Block 2 Introduction to the nervous system. In this introduction to neuroscience, and in particular to the neuron, you’ll look at the way electrical impulses created by external signals of whatever kind are transmitted throughout the nervous system; and where they are processed and give rise to our personal picture of the world. You’ll also explore the techniques that are commonly used in investigating the senses.
Block 3 Somatosensation describes the somatic sensory system including how we sense and perceive touch, pain and our own body position and movement. The latter is often considered a hidden sense and in this block you will explore the impact of its loss. You will also cover the multidisciplinary treatment of pain.
Block 4 Hearing and balance. In this block you’ll explore the nature and properties of sound waves; the specialised anatomy and functioning of the ear; and how auditory perception arises, including for speech and music. This block also focuses on the vestibular system, which is housed within the ear, and how this system gives rise to our sense of balance.
Block 5 Vision. This block is exclusively dedicated to how we sense and perceive visual information. It is the longest block, in part because the most is known about vision but also because vision is in many ways the most complex of the senses. In this block you’ll cover the nature and properties of light; the optical system of the eye; processing of visual information within the brain; and how we perceive different elements of the visual scene such as colour.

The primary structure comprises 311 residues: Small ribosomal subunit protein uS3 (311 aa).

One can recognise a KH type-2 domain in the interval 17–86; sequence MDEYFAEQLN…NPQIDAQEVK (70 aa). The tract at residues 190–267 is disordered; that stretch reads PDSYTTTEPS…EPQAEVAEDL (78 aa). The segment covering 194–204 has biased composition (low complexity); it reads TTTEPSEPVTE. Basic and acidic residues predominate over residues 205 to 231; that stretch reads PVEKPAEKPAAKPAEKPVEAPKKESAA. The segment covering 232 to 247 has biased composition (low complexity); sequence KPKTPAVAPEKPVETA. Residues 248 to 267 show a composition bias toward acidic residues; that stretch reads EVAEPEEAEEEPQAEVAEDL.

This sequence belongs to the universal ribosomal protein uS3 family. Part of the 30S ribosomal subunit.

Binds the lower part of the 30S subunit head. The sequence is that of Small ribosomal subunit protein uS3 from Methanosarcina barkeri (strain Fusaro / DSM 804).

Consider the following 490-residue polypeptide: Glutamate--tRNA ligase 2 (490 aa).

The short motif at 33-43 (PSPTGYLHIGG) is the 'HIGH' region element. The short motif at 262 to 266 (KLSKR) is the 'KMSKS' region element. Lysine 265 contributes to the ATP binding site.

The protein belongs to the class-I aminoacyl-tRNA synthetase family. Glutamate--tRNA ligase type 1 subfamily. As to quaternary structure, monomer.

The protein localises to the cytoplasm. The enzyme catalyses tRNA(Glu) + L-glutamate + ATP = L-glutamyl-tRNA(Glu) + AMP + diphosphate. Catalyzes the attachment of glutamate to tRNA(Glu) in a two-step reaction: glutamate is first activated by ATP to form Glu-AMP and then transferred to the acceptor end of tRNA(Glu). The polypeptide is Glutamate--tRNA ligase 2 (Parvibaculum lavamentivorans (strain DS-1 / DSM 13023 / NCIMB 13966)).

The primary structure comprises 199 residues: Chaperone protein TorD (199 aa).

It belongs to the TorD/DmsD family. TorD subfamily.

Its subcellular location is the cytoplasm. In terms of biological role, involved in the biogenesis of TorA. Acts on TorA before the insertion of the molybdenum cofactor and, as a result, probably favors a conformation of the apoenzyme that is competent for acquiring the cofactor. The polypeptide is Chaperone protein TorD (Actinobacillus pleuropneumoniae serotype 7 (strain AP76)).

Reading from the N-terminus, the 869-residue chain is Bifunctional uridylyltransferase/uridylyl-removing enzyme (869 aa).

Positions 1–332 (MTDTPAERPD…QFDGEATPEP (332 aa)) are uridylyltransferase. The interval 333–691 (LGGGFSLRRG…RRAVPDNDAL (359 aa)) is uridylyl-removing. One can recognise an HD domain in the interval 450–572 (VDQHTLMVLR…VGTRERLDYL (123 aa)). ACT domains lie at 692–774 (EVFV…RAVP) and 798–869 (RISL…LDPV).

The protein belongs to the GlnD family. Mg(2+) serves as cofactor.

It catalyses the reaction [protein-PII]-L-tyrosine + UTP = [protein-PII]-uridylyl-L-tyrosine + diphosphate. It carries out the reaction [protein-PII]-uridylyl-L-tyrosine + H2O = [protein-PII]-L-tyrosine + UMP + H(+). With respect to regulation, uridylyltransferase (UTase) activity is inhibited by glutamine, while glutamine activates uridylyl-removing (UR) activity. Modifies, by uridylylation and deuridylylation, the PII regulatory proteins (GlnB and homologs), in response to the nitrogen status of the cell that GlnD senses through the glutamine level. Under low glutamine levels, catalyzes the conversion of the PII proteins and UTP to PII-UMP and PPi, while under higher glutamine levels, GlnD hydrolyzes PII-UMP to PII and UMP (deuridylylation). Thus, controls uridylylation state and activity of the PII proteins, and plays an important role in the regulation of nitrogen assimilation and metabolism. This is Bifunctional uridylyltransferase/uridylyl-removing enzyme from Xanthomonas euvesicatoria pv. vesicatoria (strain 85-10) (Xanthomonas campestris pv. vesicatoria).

Block 6 The Chemical Senses. The related senses of smell and taste as well as the sense of flavour are the focus of this block. The topics covered include the molecular characteristics of substances that we smell or taste; the nature of the receptors involved; the coding of smell and taste and how smell may be used in diagnostics.
The module should appeal to students from many backgrounds, and will be of particular interest if you enjoy interdisciplinary study. It is suitable if you are specialising in biology, chemistry, physics or psychology, or following a degree in health sciences.